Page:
Taking medications that reduce or block the actions of folic acid during the first trimester of pregnancy increase the risk that the growing baby will develop abnormalities.
The study was conducted by researchers at Ben-Gurion University of the Negev.
For the study, the researchers obtained medication data from pregnant mothers registered at Clalit HMO, Southern District, and drew information from 84,832 babies born at Soroka University Medical Center in Beer-Sheva, Israel.
"After studying the data, we concluded that first trimester exposure to folic acid antagonists is associated with increased risk for neural tube, cardiovascular and urinary tract defects," said principal investigator Dr. Rafael Gorodischer, professor emeritus at Ben-Gurion University of the Negev.
Healthcare professionals now encourage women to take folic acid supplements or eat food fortified with folic acid if they are planning to get pregnant, as well as during early pregnancy because there is clear evidence that this reduces the risk of any resulting baby having neural tube defects and possibly other birth defects (congenital malformations).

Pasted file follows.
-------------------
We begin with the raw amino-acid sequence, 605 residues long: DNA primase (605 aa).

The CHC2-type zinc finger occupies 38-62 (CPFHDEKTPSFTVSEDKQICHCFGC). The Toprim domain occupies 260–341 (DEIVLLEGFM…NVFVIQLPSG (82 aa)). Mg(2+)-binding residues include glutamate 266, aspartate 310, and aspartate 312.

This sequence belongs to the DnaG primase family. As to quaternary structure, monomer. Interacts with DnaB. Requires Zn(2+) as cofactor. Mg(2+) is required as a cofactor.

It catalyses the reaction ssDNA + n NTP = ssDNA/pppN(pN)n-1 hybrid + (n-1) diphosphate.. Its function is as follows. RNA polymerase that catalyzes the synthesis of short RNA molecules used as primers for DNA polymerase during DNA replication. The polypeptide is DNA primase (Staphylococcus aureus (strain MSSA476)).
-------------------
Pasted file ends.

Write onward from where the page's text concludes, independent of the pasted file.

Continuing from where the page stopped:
The researchers considered the effects of two groups of medications on pregnancy. Each group consists of drugs that prevent folic acid working in the body.
One group (dihydrofolate reductase inhibitors) prevents folate from being converted into its active metabolites and includes trimethoprim (antibiotic), sulfasalazine (for ulcerative colitis) and methotrexate (chemotherapeutic).
The other medications are known to lower serum and tissue concentrations of folate by various mechanisms, and include antiepileptics (carbamazepine, phenytoin, lamotrigine, primidone, valproic acid and phenobarbital) and cholestyramine (reduces cholesterol).
Dr. Amalia Levy, an epidemiologist with the BGU Faculty of Health Sciences and chair of the BeMORE collaboration, said: "The study shows that exposure to folic acid antagonist in the first trimester of pregnancy more than doubles the risk of congenital malformations in the fetus, and that neural tube defects, such as spina bifida and malformations of the brain, increase by more than six-fold after exposure to these antagonists."
The study just published in the British Journal of Clinical Pharmacology.